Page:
Any help with identification of the medal would be very much appreciated and any stories or anecdotes about Irish medals in the possession of other posters would also be interesting.

I think the inscription, although phrased a little oddly, is legible enough in the pic below but note that what looks like a small scratch at the bottom is actually the words 'An Iodail an Tir a deanta' in the smallest writing I have ever seen.



'An Iodail an Tir a deanta' - That means made in the country of Italy but you probably knew that
 

5intheface

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Sep 4, 2008
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Google Afbeeldingen resultaat voor http://www.simmonsgallery.co.uk/2001site/medals/MB37/thumbs-20th-c-medals/t045a.JPG

Its not the exact medal but as a commeorative medal for PH Pearse struck in Italy it may be a useful reference or lead. Buachaill by the name P. Vincze struck it. Wonder if there is a connection with yours. Best of luck

Very interesting and a lead I will follow up. Also happened to see the estimates alongside the other ones...ker ker kerching. :D
 

5intheface

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The more typical design of 1916 and WOI medals


 

5intheface

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My cousin has my Grandad's War of Independence medals - I hate him!
My cousin in Philadelphia has my Great Uncle's 'dead man's penny' from Gallipoli, God love her. Worse than that, my wife's family donated her Great Great Granfather's VC from Rorke's Drift to the Regimental Museum in Monmouth...doh. This is he,


 
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My cousin in Philadelphia has my Great Uncle's 'dead man's penny' from Gallipoli, God love her. Worse than that, my wife's family donated her Great Great Granfather's VC from Rorke's Drift to the Regimental Museum in Monmouth...doh. This is he,


What a fantastic family history! I only have the Grandad (and two great-uncles) in the IRA, but my mum's second cousin was Governor of Massachussetts before JFK, and another was Mayor of Chicago in the 20s and took on Al Capone...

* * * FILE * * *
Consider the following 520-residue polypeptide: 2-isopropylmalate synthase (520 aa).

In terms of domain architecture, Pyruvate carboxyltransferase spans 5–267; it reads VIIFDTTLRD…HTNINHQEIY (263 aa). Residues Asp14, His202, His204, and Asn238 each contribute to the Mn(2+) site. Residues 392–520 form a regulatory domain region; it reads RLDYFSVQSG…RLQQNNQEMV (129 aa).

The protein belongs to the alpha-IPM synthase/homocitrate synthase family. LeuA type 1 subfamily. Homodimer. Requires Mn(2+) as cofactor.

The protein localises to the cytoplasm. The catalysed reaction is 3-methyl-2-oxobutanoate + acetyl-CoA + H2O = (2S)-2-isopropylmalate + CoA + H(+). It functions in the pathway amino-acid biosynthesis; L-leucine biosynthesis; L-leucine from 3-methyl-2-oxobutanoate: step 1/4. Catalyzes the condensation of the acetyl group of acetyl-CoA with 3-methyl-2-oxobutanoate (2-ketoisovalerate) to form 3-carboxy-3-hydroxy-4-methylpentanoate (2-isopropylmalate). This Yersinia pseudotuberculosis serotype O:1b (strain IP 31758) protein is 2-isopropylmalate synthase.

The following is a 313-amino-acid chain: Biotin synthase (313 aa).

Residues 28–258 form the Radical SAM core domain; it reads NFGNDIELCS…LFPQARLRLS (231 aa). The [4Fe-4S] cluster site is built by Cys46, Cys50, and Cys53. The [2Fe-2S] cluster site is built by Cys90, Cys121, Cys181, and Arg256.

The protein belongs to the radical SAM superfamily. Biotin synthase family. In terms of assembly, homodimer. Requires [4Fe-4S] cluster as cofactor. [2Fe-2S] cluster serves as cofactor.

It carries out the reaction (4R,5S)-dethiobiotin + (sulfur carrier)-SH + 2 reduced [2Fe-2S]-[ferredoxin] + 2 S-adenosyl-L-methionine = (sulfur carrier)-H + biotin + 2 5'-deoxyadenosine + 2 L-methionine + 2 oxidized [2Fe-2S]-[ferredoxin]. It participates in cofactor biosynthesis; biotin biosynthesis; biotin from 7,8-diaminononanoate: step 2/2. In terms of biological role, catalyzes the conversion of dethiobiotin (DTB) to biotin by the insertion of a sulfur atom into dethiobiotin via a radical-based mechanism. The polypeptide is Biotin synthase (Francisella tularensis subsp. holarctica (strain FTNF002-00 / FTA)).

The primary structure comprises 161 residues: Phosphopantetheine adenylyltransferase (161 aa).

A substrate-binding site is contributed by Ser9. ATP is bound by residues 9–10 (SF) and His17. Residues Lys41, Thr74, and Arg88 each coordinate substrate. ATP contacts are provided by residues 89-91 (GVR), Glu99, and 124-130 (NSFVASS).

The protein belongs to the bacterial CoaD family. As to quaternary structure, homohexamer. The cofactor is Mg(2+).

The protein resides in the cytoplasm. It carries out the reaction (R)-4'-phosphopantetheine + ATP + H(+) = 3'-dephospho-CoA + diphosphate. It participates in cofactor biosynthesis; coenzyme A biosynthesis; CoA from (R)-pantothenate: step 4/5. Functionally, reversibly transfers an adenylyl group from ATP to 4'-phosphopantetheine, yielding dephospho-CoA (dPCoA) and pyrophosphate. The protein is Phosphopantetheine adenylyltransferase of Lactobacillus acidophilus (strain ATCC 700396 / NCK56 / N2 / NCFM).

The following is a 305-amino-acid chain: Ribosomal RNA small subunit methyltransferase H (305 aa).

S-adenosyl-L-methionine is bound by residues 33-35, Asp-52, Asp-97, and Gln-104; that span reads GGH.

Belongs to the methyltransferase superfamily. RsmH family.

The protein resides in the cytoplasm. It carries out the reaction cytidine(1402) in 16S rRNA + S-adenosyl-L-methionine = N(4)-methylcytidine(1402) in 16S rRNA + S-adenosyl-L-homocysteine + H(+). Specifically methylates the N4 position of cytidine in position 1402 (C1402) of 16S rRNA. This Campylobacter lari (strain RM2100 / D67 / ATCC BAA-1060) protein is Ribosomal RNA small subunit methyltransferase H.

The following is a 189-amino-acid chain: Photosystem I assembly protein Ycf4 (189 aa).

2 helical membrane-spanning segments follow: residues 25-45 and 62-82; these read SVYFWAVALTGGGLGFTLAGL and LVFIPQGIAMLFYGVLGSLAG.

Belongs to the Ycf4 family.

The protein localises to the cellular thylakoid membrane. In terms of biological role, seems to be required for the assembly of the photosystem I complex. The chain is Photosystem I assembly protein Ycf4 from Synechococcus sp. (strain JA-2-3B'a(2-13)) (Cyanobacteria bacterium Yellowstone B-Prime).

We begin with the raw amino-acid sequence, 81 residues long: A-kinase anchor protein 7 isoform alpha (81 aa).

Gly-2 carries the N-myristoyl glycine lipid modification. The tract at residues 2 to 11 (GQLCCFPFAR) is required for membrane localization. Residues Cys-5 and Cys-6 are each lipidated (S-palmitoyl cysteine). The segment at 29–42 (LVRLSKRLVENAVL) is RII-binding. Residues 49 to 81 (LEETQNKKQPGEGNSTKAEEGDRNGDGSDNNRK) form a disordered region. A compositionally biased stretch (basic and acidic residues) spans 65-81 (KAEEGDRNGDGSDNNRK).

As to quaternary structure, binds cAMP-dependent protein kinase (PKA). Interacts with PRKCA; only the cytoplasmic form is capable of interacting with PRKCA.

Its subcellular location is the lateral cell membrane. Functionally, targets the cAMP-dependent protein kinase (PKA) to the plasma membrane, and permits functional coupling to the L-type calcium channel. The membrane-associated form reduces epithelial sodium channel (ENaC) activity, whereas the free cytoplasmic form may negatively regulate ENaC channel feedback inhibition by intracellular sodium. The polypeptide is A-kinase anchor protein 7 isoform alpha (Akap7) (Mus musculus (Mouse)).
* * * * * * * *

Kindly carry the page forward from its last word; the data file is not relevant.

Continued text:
5intheface

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, and another was Mayor of Chicago in the 20s and took on Al Capone...
A Donegal man I assume? I wonder if he knew his fellow county-man and notorious NY hitman Vincent 'Mad Dog Coll?

Mad Dog Coll - Wikipedia, the free encyclopedia

The parents of the McErlanes who were senior crime bosses in Chicago at that time hailed from this corner of the world and were related to my aunt but no blood relation of my own.

Frank McErlane - Wikipedia, the free encyclopedia
 
Joined
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A Donegal man I assume? I wonder if he knew his fellow county-man and notorious NY hitman Vincent 'Mad Dog Coll?

Mad Dog Coll - Wikipedia, the free encyclopedia

The parents of the McErlanes who were senior crime bosses in Chicago at that time hailed from this corner of the world and were related to my aunt but no blood relation of my own.

Frank McErlane - Wikipedia, the free encyclopedia
Donegal parents, I understand. His name was William E. Dever. He had some success taking on Capone, but was ultimately unseated as Mayor by a Capone crony. No gangsters in my family, Im afraid (though my grandad ended up in prison at the Curragh during the Civil War). The cousin who was Governor of Massachussetts, Paul A. Dever, actually came to visit my mum's school in Urris in the late 40s, my mum and my aunts were called to meet him...